The 5 traits of a board game store entrepreneur

Having run Starlit Citadel for over a year now, we thought we’d take a tongue-in-cheek look at what it takes to launch a board game store from the ground up.

Courage

Everyone, and I mean everyone, will tell you this is a bad idea. Whether it’s your friends, local game store owners, family, your business advisor or random strangers on forum boards, they will all have an opinion. And it won’t be positive.

So buck up, get the painkillers ready and just do it.


Flexibility

I don’t mean physical (though if you started out on a budget like us, you will need that too to squeeze between your storage spaces) but mental. The external environment is going to change on you repeatedly and each time, it’s going to make all your well laid plans good only for packing your customers board games.

Whether it’s exchange rates getting worst or a recession or new competitors, it’s all going to change and you will need to adapt. Or fail.

Wealth

I won’t even start with the old saw about making a small fortune from a large one. To start out though, you will need capital. Lots of it. Whatever type of retail store it is, you will find a list of charges you would never think of – first and last month rent, lighting, shelving, bank charges, your salary, inventory, bookkeepers, lawyers, government licenses, taxes, marketing, IT, and on and on.

So pull out your check book and make sure you can write it all off. At least for a few years because you won’t see any of it back anytime soon.

Bookishness

Know anything about Quickbooks? How about Shareholder Agreements and Articles of Incorporation? Gateway charges? Line-of-credits? Distributor terms? Lease agreements? Insurance documents? CSS? Carpentry?

You’ll need to know all that and all the board games, role-playing games, miniatures, card games you stock. So you better get ready to put on your reading glasses and get learning.

Stubbornness

There are days where you will wander why; for less than minimum wage, you’re doing all this. You could be working 9 to 5, grabbing a good paycheck and hanging out with your friends playing board games. Instead, your working long hours stocking games, talking to distributors and customers, negotiating lower rates, figuring out what to do next week, next month, next year. And damn it, you aren’t even playing as much as you used to.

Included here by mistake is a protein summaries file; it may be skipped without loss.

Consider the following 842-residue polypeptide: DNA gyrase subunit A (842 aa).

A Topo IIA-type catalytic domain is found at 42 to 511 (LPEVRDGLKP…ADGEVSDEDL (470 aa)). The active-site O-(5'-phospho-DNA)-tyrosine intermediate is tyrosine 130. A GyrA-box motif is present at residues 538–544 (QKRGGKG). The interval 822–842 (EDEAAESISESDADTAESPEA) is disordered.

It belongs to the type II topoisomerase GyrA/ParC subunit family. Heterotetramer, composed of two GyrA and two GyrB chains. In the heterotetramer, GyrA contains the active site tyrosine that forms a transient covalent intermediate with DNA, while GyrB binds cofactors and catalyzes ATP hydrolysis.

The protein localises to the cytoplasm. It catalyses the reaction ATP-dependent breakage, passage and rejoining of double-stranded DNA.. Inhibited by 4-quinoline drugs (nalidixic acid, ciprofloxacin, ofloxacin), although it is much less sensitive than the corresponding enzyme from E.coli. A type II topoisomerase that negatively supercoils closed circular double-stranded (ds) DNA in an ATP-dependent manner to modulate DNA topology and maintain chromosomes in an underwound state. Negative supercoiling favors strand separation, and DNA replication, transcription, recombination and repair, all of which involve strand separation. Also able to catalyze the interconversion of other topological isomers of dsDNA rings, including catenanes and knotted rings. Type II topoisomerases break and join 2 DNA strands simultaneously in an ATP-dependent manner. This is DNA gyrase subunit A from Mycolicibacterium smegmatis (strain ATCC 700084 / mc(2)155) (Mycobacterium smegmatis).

And you know what, you’re right. Right here, right now, it sucks. So you better be stubborn and willing to push through these dark days (and nights), because if not, you won’t ever get to the light one’s.

Got any other suggestions?

Jambo

JamboJambo is the greeting provided by Swahili traders before the colonial powers came to Africa, and in this game, players take on the role of traders in the marketplace trying to accumulate gold.A fun, fast moving card game that is easy to learn but very in-depth.One of the best 2 player business card games around.Appearance: Jambo comes in a rectangular card board box about an inch in height and 6 inches wide and long.Cardboard pieces are provided for the goods that you will trade and the card stock that make up all the other items in the game are of high quality.Artwork is pleasing to the eye, with cartoonish but appropriate images that are quite well done.

Rules / Ease of Learning: Jambo excels in its easy-to-learn rules.Players each receive a hand of 5 cards to begin and 10 gold with 1 large merchant table.Each turn, a player has 5 actions that can be used to draw, look and replace or take a card; to play a card or to activate a played card.As the end goal of the game is to reach 60 gold, players must strive to buy and sell their goods as depicted on the cards effectively.Of note in the draw phase is that players may only ever take 1 card in a turn, thus limiting the number of actions he can take.

Cards in the game consist of Good cards, People, Utilities and Animals.Good cards can be used to either buy the goods depicted or sell them.Perhaps most importantly, players must buy or sell all the goods on the card.Inability to buy or sell any of the goods makes the card unplayable.

People cards are often one-off ‘event’ cards that can alter the game, while Animals are similar in action though often more ‘offensive’ than People cards.Utility cards are item cards that may be played (3 maximum at a time) and then activated throughout the game for a single action.

An additional card is the ‘small traders table’ that can be paid for to add more spaces to place goods. As you only get 6 spaces to place goods on the main table, you will need the additional table.

Lastly, a special note that any actions that a player has left are discarded at the end of the turn.If a player has more than 2 actions left, he receives 1 gold.

Actual Gameplay: Each turn in Jambo plays fast (2 – 3 minutes per turn maximum) as the number of actions are limited and players have a limited set of choices (draw a card, discard that card to draw another or play the cards in hand or on the table).Card combinations are definitely a necessity to win this game, while the explanations on the cards are easy to understand.

Jambo has a good mix of both ‘defensive’ cards as well as offensive cards that can change your opponents plans, either by removing their utilities or goods in most cases. A few cards also allow you to exchange cards with your opponent, creating a good balance to the interaction between players.

Conclusion: Jambo has definitely shown why it’s won the many awards it has in my book. It’s a good 2 player, economic game that is easily portable and fun to play with involved strategies and tactics but easy to learn rules.